The Affordable Care Act (ACA) survived a Supreme Court challenge in 2012, but federal judges in Washington D.C. and Virginia will hear a new challenge regarding the provision of subsidies on federally-run exchanges.
The text of the law states that people that purchase health insurance on an exchange “established by the state” will receive a subsidy. However, because several states, including Wisconsin, chose not to establish their own exchanges, the federal government runs the exchange. Thus, the courts must determine whether the ACA’s wording is a drafting mistake or eliminates subsidies for the 36 states with a federally-run exchange. Specifically, whether the IRS exceeded its authority when it issued a rule requiring federal exchange to provide subsidies.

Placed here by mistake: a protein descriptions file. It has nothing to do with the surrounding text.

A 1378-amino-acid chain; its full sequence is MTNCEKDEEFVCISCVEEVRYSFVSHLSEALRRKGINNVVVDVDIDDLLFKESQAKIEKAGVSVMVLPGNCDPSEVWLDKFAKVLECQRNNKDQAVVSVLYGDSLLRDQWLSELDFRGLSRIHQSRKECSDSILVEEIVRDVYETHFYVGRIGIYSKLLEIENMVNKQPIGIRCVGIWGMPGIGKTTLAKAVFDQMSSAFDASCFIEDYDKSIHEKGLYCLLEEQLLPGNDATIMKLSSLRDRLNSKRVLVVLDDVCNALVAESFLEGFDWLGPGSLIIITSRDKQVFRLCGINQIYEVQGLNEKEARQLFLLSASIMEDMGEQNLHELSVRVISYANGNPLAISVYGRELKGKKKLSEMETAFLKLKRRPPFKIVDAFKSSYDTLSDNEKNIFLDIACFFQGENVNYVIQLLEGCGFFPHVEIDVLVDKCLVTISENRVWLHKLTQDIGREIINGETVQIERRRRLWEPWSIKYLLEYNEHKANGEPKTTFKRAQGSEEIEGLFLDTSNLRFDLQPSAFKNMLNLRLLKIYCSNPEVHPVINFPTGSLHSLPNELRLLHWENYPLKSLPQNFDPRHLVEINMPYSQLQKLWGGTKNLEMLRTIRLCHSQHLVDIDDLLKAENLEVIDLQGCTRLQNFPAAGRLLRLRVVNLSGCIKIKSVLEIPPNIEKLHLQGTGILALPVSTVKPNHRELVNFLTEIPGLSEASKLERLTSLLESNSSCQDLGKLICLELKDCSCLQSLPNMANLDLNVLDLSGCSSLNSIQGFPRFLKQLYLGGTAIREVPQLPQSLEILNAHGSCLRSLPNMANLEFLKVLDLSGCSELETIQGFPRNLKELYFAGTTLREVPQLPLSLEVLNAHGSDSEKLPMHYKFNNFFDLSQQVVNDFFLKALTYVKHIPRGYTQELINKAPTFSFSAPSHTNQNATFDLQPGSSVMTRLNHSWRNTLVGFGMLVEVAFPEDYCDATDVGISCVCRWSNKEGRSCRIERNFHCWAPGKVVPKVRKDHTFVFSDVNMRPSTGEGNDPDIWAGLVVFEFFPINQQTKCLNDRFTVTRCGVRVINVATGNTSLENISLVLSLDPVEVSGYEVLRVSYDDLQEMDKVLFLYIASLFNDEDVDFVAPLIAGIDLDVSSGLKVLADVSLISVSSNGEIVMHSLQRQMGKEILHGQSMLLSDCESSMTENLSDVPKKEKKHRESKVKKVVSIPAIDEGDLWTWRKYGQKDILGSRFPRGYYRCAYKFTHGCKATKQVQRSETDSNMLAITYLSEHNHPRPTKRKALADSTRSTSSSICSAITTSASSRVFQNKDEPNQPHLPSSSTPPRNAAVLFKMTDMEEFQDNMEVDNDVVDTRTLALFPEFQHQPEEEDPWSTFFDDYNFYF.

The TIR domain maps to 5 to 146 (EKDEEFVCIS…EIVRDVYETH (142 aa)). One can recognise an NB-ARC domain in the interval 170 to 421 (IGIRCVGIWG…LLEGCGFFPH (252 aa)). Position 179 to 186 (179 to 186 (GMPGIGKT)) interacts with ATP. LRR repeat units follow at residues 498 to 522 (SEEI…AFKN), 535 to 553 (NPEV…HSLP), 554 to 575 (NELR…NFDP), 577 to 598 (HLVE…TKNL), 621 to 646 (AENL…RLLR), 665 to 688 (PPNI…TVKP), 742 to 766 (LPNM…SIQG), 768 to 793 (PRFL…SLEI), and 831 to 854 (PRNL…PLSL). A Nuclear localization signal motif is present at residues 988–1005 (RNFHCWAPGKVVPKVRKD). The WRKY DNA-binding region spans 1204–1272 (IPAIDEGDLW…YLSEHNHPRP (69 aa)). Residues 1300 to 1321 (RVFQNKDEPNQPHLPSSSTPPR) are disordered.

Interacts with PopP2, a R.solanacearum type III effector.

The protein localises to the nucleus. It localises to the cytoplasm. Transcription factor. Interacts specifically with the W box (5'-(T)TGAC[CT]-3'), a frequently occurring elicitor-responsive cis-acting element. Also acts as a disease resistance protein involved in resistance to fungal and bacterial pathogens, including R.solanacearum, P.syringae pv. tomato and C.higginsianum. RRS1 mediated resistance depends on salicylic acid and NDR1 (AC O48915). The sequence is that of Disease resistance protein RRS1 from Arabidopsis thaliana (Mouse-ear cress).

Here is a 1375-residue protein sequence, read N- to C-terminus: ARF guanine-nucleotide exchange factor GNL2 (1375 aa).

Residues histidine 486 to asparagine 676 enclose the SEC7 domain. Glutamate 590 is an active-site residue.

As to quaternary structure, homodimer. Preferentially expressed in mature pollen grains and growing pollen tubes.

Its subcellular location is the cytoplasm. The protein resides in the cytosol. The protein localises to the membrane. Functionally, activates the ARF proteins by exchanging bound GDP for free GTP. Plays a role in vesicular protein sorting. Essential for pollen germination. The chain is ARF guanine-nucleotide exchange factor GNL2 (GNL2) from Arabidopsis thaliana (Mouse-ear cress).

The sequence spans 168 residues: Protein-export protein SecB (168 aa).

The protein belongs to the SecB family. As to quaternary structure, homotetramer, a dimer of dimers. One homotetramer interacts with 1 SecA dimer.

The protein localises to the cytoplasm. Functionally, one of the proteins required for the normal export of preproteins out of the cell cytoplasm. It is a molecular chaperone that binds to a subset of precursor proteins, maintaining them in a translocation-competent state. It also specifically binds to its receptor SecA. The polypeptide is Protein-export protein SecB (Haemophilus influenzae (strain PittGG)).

The subsidies are a key provision of the law, making coverage affordable for the millions that will purchase on the exchange. Additionally, because penalties for large employers that do not provide health insurance only apply if an employee purchase coverage on the exchange with a subsidy, an employer may not be penalized for not providing health insurance coverage if no subsidies are provided on the federal exchange.
The Justice Department is arguing that the spirit of the law intended for subsidies to be available on federal exchanges. While libertarian and small business groups funding the litigation believe the law should be implemented as written.